May 28, 2013
State of Minnesota, Respondent,
William John Earles, Appellant.
Clay County District Court File No. 14-CR-11-2972 Lori Swanson, Attorney General, St. Paul, Minnesota; and
Brian J. Melton, Clay County Attorney, Pamela L. Harris, Assistant County Attorney, Moorhead, Minnesota (for respondent)
David W. Merchant, Chief Appellate Public Defender, Jennifer L. Lauermann, assistant public defender, St. Paul, Minnesota (for appellant)
Considered and decided by Halbrooks, Presiding Judge; Worke, Judge; and Larkin, Judge.
Appellant argues that the district court erred by imposing sentences on the same day for multiple offenses without sentencing the offenses chronologically. Because we conclude that appellant's testimony supports the order in which his offenses were sentenced, we affirm.
On March 28, 2012, appellant William John Earles pleaded guilty to third-degree criminal sexual conduct (Count 1), possession of a pistol by a felon (Count 3), possession of pornography by a registered predatory offender (Count 4), and use of a minor in a sexual performance (Count 5). The offenses are based on conduct that took place between July 2010 and August 2011. On May 7, 2012, appellant was sentenced in the following order: On Count 3, appellant was sentenced to 60 months in prison; on Count 5, appellant was sentenced to 78 months in prison and 10 years' conditional release; on Count 4, appellant was sentenced to 84 months in prison and 10 years' conditional release; and, on Count 1, appellant was sentenced to life in prison with the possibility of parole after 180 months. Appellant argues that he should have been sentenced first on Counts 5 and 4 because these offenses were ongoing between July 2010 and August 2011, whereas the Count 3 offense occurred at the end of August 2011. Had he been sentenced that way, appellant asserts that he should have received 60 months in prison on Count 5 and 59 months in prison on Count 4 instead of the 78-month sentence he received for Count 5 and the 84-month sentence he received for Count 4.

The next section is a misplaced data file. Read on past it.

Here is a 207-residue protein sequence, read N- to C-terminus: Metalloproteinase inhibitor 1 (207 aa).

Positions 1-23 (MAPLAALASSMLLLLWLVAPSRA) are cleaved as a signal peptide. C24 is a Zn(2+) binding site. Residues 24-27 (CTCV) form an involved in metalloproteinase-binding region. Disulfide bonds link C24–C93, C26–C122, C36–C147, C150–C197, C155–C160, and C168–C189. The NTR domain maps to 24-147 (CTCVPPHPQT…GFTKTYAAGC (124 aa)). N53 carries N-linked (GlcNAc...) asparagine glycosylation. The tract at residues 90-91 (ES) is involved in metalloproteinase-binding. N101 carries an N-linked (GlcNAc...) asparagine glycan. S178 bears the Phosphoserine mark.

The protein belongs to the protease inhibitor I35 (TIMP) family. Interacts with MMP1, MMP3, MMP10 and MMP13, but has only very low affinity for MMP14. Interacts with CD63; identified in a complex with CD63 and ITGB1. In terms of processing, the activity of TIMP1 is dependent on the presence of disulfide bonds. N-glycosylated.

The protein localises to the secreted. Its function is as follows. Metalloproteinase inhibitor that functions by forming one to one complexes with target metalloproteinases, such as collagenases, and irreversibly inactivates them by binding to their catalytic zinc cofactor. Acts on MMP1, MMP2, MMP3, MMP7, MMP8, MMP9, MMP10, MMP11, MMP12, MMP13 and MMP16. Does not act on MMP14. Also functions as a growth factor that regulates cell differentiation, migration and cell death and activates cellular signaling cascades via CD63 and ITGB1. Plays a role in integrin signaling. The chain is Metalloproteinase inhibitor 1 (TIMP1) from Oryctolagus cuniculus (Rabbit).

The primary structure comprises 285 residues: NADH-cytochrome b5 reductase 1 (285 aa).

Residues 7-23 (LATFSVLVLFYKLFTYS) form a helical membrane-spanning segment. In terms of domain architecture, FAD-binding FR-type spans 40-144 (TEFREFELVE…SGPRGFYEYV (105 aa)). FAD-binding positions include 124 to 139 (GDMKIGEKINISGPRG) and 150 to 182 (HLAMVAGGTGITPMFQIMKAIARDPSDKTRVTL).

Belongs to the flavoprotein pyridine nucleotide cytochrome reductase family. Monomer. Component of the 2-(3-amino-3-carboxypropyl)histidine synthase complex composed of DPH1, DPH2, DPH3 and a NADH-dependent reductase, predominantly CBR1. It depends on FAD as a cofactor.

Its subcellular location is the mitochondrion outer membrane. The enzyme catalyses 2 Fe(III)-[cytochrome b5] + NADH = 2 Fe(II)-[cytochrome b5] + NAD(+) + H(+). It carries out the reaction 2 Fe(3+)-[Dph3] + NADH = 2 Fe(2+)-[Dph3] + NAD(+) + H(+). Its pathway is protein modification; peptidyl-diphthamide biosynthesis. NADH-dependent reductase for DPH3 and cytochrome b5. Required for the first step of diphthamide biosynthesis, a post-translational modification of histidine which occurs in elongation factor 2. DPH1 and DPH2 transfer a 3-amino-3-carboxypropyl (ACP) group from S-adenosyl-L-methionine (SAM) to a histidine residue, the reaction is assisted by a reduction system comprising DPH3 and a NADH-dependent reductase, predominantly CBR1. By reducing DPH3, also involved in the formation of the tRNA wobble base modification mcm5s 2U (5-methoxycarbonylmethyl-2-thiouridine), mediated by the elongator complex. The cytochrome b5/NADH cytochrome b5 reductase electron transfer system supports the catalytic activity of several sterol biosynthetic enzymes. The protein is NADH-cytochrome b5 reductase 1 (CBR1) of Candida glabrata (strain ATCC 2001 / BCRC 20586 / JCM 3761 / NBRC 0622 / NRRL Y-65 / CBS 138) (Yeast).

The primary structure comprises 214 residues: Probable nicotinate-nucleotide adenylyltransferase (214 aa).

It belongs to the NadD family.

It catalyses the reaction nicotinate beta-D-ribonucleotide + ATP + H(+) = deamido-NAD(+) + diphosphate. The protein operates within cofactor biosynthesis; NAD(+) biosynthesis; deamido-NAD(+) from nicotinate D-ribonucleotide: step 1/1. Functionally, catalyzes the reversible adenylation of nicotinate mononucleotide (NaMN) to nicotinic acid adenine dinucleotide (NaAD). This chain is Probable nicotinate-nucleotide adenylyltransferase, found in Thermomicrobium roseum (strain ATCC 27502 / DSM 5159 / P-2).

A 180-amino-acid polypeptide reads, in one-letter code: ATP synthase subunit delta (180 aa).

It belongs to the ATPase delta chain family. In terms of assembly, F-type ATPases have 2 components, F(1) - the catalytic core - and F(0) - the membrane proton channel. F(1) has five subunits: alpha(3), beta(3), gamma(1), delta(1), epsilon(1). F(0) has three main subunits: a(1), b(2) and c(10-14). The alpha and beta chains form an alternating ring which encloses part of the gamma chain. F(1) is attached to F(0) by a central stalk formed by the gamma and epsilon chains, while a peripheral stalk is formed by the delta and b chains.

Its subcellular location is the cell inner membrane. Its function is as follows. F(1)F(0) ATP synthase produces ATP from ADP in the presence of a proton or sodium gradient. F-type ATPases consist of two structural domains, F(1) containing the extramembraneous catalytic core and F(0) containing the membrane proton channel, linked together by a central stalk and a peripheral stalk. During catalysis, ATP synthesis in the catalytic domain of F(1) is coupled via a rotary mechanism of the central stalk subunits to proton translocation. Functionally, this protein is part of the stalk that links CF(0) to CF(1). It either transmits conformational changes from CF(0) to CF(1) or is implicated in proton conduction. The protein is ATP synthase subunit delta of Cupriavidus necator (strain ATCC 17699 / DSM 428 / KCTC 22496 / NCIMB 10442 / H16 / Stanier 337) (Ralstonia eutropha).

On appeal, the district court's interpretation of the Minnesota Sentencing Guidelines is reviewed de novo. State v. Campbell, 814 N.W.2d 1, 4 (Minn. 2012). But a district court's departure from the sentencing guidelines is reviewed for an abuse of discretion. Vickla v. State, 793 N.W.2d 265, 269 (Minn. 2011). The district court's determination of a defendant's criminal-history score is also reviewed for an abuse of discretion. State v. Stillday, 646 N.W.2d 557, 561 (Minn.App. 2002), review denied (Minn. Aug. 20, 2002). This court will affirm a sentence if the reasons given in support of the sentence are "legally permissible and factually supported in the record." Vickla, 793 N.W.2d at 269 (quotation omitted).
The sentencing guidelines provide that "[m]ultiple offenses are sentenced in the order in which they occurred." Minn. Sent. Guidelines II.B.1 (2010). "[A] district court may not impose multiple sentences in non-chronological order, even if a defendant agrees to that manner of sentencing." Carey v. State, 765 N.W.2d 396, 401 (Minn.App. 2009), review denied (Minn. Aug. 11, 2009).
At the plea hearing, the district court judge stated that Counts 4 and 5 occurred between July 2010 and August 2011, and that Counts 3 and 1 occurred in late August 2011. However, appellant testified as follows regarding the chronology of offenses:
PROSECUTOR: Did you have a firearm?
PROSECUTOR: When did you get the firerarm?
APPELLANT: Earlier that summer.
PROSECUTOR: Which summer?
APPELLANT: 2011 – or the summer in question.
According to appellant's own testimony, the Count 3 offense, possession of a pistol, occurred in the summer of 2010, which was either at the same time or before the other three offenses occurred. Moreover, at the plea hearing appellant had an opportunity to raise an objection to the sentencing order, but failed to do so. The order of sentencing was suggested by appellant's attorney and reiterated by the prosecutor at the start of the plea hearing. The district court asked appellant directly whether he agreed with the order of sentencing, and appellant stated that he agreed that this was the correct order. Moreover, appellant's proffered factual basis for his guilty pleas is consistent with the order of sentencing suggested by his attorney and the prosecution. Because appellant's testimony supports the order of sentencing, we conclude that the district court did not abuse its discretion when it sentenced appellant first to Count 3, possession of a pistol, and then to Counts 5, 4, and 1.